A team of more than 30 physicians removed Lakshmi’s extra limbs, salvaged her organs, and rebuilt her pelvis area, Dr. Sharan Patil said from a hospital in the southern Indian city of Bangalore, India.

Surgical model

This surgical model is made of glass fiber and has abdominal and thoracic compartments separated. A selective bronchial intubation can be done in this model. It also has a structure that simulates a diaphragm. You can perform both laparoscopy and thoracoscopy.

The organs of a pig are placed within the model.


The model is intubated with an “orotracheal” tube

abdominal view
Abdominal view

thoracic view
Thoracic view

Laparoscopy
Laparoscopy view

Hemorrhoidal prolapse & PPH procedure

This is a case of a 67 years old male with history of chronic constipation (20 years) and chronic hemorrhoidal disease came to the office with rectal bleeding and a non-redicible anal mass.

On physical examination we found Grade IV hemorrhoidal disease.

hemorrhoidal prolapse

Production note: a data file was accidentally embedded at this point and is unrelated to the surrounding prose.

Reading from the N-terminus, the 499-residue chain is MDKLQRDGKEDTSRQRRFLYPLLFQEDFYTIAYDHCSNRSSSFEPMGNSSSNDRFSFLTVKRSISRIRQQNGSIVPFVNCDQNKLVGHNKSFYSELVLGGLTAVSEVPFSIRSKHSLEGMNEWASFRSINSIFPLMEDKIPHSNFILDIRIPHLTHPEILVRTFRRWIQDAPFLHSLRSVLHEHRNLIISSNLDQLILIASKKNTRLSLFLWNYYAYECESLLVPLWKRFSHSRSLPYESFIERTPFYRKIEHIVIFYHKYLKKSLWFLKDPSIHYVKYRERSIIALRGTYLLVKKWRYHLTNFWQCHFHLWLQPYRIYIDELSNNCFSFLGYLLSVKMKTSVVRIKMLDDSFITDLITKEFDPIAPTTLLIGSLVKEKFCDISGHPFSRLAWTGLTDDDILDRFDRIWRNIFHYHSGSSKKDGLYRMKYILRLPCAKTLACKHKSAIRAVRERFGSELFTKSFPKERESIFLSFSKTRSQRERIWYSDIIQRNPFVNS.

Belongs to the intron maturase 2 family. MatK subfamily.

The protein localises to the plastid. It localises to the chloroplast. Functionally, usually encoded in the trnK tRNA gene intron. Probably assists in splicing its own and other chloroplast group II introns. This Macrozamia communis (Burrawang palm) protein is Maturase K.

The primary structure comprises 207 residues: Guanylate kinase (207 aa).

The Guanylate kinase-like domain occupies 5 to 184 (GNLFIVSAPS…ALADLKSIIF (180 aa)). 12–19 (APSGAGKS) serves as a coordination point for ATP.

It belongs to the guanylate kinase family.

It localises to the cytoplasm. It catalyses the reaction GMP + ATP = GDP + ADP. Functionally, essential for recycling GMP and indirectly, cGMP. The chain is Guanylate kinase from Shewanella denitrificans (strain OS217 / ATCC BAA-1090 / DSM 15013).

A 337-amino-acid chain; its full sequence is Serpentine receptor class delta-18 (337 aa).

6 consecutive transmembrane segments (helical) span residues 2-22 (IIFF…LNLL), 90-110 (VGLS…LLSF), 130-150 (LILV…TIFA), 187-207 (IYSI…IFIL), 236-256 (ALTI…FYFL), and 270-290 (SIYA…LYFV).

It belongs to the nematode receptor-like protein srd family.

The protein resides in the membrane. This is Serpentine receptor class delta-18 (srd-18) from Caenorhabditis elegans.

We decide to perform a PPH procedure with an hemorrhoidal circular stapler (33 mm) kit.


Note the tissue removed.


This donut confirms the circular and complete resection of the defect.

On the postoperatory period the patient was in excellent condition without pain and without bleeding.

Pancreatic neoplasm

A previously healthy 27 years old female came to the emergency department with a chief complaint of one-month diffuse and intermitent abdominal pain, transitory relief with bowel movements, nausea without vomit, early saciety, postprandial fullness and weight loss of 4 kilos in 1 month.

On the physical exam, we found a 10×15 cm tumor in the left upper quadrant. The tumor is not fixed, it feels solid and well delimited. We did not find any other important data.